# $\text{mod} \, p^2$ trace identity

Let $p$ be a prime, and let $\text{GL}_n \big( \Bbb{Z} / p^2 \Bbb{Z} \big)$ be the group of $n \times n$ invertible matrices over the ring $\Bbb{Z} / p^2 \Bbb{Z}$. Does there exist a positive integer $N$ depending on $p$ and $n$ such that the following identity is valid for any matrix $g$ in $\text{GL}_n \big( \Bbb{Z} / p^2 \Bbb{Z} \big)$ ?

\begin{equation} \text{tr} \big( g^N \big) - n \ = \ \text{det}^{p-1}(g) - 1 \end{equation}

• this ought to be viewed as a $p$-analogue of the following trace identity for the $\text{GL_n}$-loop group, namely: $$\text{tr} \big( g^{-1} \, {dg \over {dt}} \big) \ = \ {d \over {dt}} \text{log} \, \text{det}(g)$$ – A. Leverkuhn Dec 9 '13 at 2:46
• also when $n=2$ the value of $N$ should be $q^2 -1$. – A. Leverkuhn Dec 9 '13 at 2:52
• ... sorry, that should be a $p^2 -1$ and not a $q^2 -1$ – A. Leverkuhn Dec 9 '13 at 3:15

## 1 Answer

Sorry, this is broken! Even when $n=2$, this doesn't work. Take $p=2$ and $A=\begin{pmatrix} 1 & 2 \\ 1 & 1 \end{pmatrix}$. For all $N$, $Tr(A^N) \equiv 2 \bmod 4$. (Specifically, it is OEIS A002203.) And $\det A=-1$. So $Tr(A^N) - n \equiv 2-2 \equiv 0 \bmod 4$ and $\det(A)^{p-1}-1 \equiv -1 -1 \equiv 2 \bmod 4$.

The proof below works as long as the eigenvalues of $A$ are unramified over $\mathbb{Z}_p$. At first I thought that tame ramification might also be enough (which would happen when $n<p$), but it doesn't. Take $p=5$ and $$A=\begin{pmatrix} 1 & 1 & 0 \\ 0 & 1 & 1 \\ 5 & 0 & 1 \end{pmatrix}.$$ Then $\det(A)^{p-1} \equiv 21 \bmod 25$ but $Tr(A^N)$ is $3$, $13$ or $18 \bmod 25$ for all $N$. In general, if $$A=\begin{pmatrix} 1 & 1 & 0 \\ 0 & 1 & 1 \\ p & 0 & 1 \end{pmatrix},$$ I get $Tr A^n \equiv 3+p 3 \binom{n}{3} \bmod p^2$ and $\det(A)^{p-1} \equiv 1-p \bmod{p^2}$. There is no particular reason that there has to be a solution to $3 \binom{n}{3} = -1$ modulo $p$ and, whenever there isn't, we lose.

I'll leave the previous answer standing below, as it explains why this works in the unramified case.

$\def\ZZ{\mathbb{Z}}$Yes, we can take $N = p^{n!}-1$.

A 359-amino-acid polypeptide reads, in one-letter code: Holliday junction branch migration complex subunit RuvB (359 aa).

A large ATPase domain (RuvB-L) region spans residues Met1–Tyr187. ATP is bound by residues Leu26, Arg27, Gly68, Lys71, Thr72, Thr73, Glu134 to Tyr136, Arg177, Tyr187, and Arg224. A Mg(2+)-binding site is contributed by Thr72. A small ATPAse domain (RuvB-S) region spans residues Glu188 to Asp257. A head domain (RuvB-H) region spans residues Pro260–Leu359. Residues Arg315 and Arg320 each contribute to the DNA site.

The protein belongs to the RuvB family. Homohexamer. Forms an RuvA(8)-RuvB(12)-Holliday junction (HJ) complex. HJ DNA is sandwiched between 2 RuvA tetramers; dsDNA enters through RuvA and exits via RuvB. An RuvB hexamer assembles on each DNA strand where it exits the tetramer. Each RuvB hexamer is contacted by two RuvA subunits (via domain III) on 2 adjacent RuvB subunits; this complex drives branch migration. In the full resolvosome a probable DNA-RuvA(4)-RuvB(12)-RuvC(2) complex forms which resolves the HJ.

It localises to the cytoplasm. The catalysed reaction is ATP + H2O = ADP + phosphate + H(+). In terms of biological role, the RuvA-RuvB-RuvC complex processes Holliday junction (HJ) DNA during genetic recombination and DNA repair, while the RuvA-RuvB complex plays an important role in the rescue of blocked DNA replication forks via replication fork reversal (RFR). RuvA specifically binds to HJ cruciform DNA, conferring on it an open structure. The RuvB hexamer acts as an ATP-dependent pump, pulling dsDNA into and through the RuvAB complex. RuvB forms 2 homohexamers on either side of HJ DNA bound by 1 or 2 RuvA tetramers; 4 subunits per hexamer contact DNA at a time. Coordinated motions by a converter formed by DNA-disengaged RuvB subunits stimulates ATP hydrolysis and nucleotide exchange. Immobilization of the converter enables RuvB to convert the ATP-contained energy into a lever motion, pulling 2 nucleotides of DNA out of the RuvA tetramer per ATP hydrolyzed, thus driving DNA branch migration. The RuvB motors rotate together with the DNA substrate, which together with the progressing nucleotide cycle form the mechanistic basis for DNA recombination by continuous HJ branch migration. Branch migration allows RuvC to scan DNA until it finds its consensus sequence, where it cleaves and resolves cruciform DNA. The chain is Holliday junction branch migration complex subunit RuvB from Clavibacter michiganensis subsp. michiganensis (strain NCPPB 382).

Given $A \in GL_n(\ZZ/p^2)$, lift $A$ arbitrarily to $\tilde{A} \in GL_n(\ZZ_p)$. Let $\tilde{\lambda}_i$ be the eigenvalues of $\tilde{A}$; they live in the ring of integers of some finite extension of $\mathbb{Q}_p$. Let $\bar{A}$ be the reduction of $\tilde{A}$ modulo $p$ and $\bar{\lambda}_i$ be the reduction of $\tilde{\lambda_i}$ modulo $p$. Then $\bar{\lambda}_i$ is in $\mathbb{F}_{p^d}$ for some $d \leq n$. Moreover, since $\tilde{A}$ is invertible over $\ZZ_p$, we know that $\bar{\lambda}_i \neq 0$.

Let $\tau_i$ be the Teichmuller lift of $\bar{\lambda_i}$. So $\tau_i^N=1$. THIS IS THE BROKEN STEP: Write $\tilde{\lambda}_i = \tau_i (1+p \alpha_i)$. The left hand side of your equation is $$\sum_i \tau_i^N (1+p \alpha_i)^N -n = \sum_i (1+p \alpha_i)^N -n \equiv n + p N \sum_i \alpha_i -n \equiv -p \sum \alpha_i \bmod p^2.$$

On the right hand side, notice that $\prod \tau_i$ must be the Teichmuller lift of $\prod \bar{\lambda}_i = \det(\bar{A})$. Since $\det(\bar{A}) \in \mathbb{F}_p^{\ast}$, this shows that $\left( \prod \tau_i \right)^{p-1}=1$. So your right hand side is $$\prod \tau_i^{p-1} (1+p \alpha_i)^{p-1}-1 = \prod (1+p \alpha_i)^{p-1}-1 \equiv -p \sum \alpha_i \bmod p^2.$$

• ok --- wow ! is this something that's already known ? best, a. leverkuhn – A. Leverkuhn Dec 9 '13 at 15:45
• I hadn't seen it before, but that doesn't mean much. It seem to me like the kind of formula that is easier to prove than to conjecture. – David E Speyer Dec 9 '13 at 17:18
• could the problem could be circumvented if the matrix $g$ is assumed to be in $\text{SL}_n \big(\Bbb{Z} / p^2 \Bbb{Z} \big)$ or in the $n \times n$ orthogonal group over $\Bbb{Z} / p^2 \Bbb{Z}$ --- i.e. $\text{tr} \big( g^N \big) = 0 \, \text{mod} \, p^2$ ? – A. Leverkuhn Dec 10 '13 at 18:45
• I don't understand the i.e.: For $N$ sufficiently divisible, $Tr(g^N)$ should be $n \mod p$, not $0 \mod p$. In any case, I am pessimistic. – David E Speyer Dec 10 '13 at 19:06
• sorry --- $\text{tr}\big( g^N \big) - n = 0 \, \text{mod} \, p^2$. – A. Leverkuhn Dec 11 '13 at 1:46